We'll Hit a Balmy 39 Degrees Friday, But That Presents Some New Concerns

Weather Service says with snow melting, rainfall and frozen ground, there is a potential for flooding.

After a week of 40-below wind chills, Elmhurst residents are ready to exit the deep freeze, and the National Weather Service seems to think we're headed for a major weekend warmup.

But in Elmhurst, flooding is on the mind of residents in the flood-prone areas, especially with all that snow melting—and rain starting on Friday.

The Weather Service issued a hazardous weather outlook for north central Illinois. In addition to slick roads and patchy, dense fog Friday, "Rainfall amounts of 3/4 of an inch to 1 inch are possible Friday afternoon through Friday night. With the rain and warmer weather, there will be an increased potential for rises on area rivers and creeks, as well as ice jam related flooding."

The Weather Service also issued a "hydrologic outlook," which basically reiterates the increased flood potential.

"Light to moderate rain will occur Friday afternoon through early Saturday morning before a transition back to snow occurs by midday Saturday, with all of northeast Illinois and northwest Indiana appearing to be in a favored location for highest rainfall amounts."

Then, there's the "snowpack," which ranges in depth from 6 to 14 inches, and the frost depth of 3 to 9 inches. 

"A combination of snow melt, rainfall and frozen ground may result in rises of area streams with the potential for flooding," according to the outlook.

Click here to check out the forecast into next week

Elmhurst's Public Works crews have been working around the clock cleaning up the 12+ inches of snow that fell before we were attacked by the polar vortex.

And now, they are gearing up again, getting ready for a snow, rain, snow pattern. On Thursday evening, they were spreading salt and clearing drains of snow in areas known to flood, and crews will monitor streets over the weekend to make sure they are draining, according to City Manager Jim Grabowski.

At Monday's City Council meeting, he said the city has already used 2,400 tons of salt this season, and we still have a long way to go. The average amount of salt the city uses for a whole winter is 3,500, "So we're pretty high up there," he said. 

They city bought another 180 tons of salt on Friday, according to a Facebook post by First Ward Alderman Diane Gutenkauf.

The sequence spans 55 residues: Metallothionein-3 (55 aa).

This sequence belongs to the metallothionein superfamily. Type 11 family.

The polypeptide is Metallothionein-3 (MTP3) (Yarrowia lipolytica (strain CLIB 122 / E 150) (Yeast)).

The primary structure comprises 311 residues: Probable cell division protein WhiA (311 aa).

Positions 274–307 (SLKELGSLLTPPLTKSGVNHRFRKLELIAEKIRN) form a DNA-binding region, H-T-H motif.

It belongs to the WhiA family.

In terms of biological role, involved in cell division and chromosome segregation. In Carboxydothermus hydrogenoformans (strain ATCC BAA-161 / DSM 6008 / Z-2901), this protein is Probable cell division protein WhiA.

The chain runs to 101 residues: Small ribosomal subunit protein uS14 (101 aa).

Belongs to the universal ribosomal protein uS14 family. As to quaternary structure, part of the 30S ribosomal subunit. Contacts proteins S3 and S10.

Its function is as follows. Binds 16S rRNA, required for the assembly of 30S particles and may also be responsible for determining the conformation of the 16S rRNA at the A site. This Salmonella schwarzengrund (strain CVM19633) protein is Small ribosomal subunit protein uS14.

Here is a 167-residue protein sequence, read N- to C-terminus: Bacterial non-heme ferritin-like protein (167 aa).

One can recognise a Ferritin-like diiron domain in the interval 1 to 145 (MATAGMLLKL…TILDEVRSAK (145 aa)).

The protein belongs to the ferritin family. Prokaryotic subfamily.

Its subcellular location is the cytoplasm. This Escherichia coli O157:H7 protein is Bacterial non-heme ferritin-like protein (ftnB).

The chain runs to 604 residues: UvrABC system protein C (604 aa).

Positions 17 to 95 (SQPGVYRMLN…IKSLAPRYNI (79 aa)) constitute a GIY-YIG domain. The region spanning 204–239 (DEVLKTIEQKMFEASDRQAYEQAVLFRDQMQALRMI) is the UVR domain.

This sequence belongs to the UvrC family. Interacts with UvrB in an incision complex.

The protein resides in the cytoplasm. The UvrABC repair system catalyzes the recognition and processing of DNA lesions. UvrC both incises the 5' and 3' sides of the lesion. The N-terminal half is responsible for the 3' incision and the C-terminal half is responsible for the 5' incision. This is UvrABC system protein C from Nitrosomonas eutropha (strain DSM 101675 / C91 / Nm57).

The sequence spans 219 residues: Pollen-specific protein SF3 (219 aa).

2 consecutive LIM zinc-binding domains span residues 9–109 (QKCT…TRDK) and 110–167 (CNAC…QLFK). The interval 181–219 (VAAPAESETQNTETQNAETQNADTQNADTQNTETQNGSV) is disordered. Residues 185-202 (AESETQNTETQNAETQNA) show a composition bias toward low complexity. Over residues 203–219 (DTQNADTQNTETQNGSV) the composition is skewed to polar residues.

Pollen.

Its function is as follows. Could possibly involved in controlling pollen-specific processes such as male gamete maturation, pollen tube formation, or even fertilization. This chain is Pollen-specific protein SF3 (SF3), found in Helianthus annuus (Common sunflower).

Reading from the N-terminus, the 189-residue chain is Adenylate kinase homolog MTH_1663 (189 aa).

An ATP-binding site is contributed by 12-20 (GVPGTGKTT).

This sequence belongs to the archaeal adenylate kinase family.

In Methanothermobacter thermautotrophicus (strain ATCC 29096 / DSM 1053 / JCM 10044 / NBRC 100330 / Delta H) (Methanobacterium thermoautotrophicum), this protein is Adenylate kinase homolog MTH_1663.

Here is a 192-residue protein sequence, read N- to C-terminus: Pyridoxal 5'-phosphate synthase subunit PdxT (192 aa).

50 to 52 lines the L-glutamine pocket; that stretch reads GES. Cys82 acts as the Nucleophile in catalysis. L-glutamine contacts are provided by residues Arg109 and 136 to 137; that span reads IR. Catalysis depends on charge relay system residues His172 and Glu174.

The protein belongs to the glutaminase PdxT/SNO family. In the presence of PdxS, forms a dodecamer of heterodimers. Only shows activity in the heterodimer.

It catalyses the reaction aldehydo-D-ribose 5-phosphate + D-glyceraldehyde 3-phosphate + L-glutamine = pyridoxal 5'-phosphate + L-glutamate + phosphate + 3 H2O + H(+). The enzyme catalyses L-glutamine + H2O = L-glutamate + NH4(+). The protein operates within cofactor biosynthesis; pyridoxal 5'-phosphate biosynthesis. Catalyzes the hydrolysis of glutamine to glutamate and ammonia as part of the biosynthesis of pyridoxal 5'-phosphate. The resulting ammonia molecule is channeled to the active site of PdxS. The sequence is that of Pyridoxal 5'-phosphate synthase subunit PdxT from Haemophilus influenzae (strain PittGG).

Grabowski on Monday asked residents to be patient and drive a little slower while the crews continue to clean up the streets. "We appreciate everyone's patience," he said.

Elmhurst Fire Department also released a warning about thin ice

Know ice colorings meanings. 
  • Light gray to dark black: Melting ice, occurs even if air temperature is below 32°F. Not safe; its weak density can’t hold a load, stay off. 
  • White to Opaque: Water-saturated snow freezes on top of ice forming another thin ice layer. Most times it’s weak due to being porous from air pockets. 
  • Blue to Clear: High density, very strong, safest ice to be on if thick enough. Stay off if less than 4 inches thick.
  • Mottled and slushy or "rotten" ice: Beware not so much its color but its texture. This ice is thawing and slushy. It is deceptive. It may seem thick at the top but it is rotting away at the center and base. Most prevalent in spring, may be showing signs of browns from plant tannins, dirt and other natural materials that are resurfacing from thawing. Not suitable for even a footstep. 
Observe the ice. Is it on a pond, a lake, a stream or is there flowing water underneath it? Is there a flow into or out of the water body? This is cause for concern. 

Understand that ice strength is not the same everywhere, not even on the same body of water. 
Never walk, skate, play on, ski over or snowmobile over ice at night. You won't be able to see, and if something does go wrong, rescue help is much less likely to be around. 
Questions? Call the Elmhurst Fire Department at (630) 530-3090.
Bob Peters January 10, 2014 at 03:05 PM
Just shoveled out the sewers on the street and corners. Don't know how much good it will do though. Preparing to get water in the basement.


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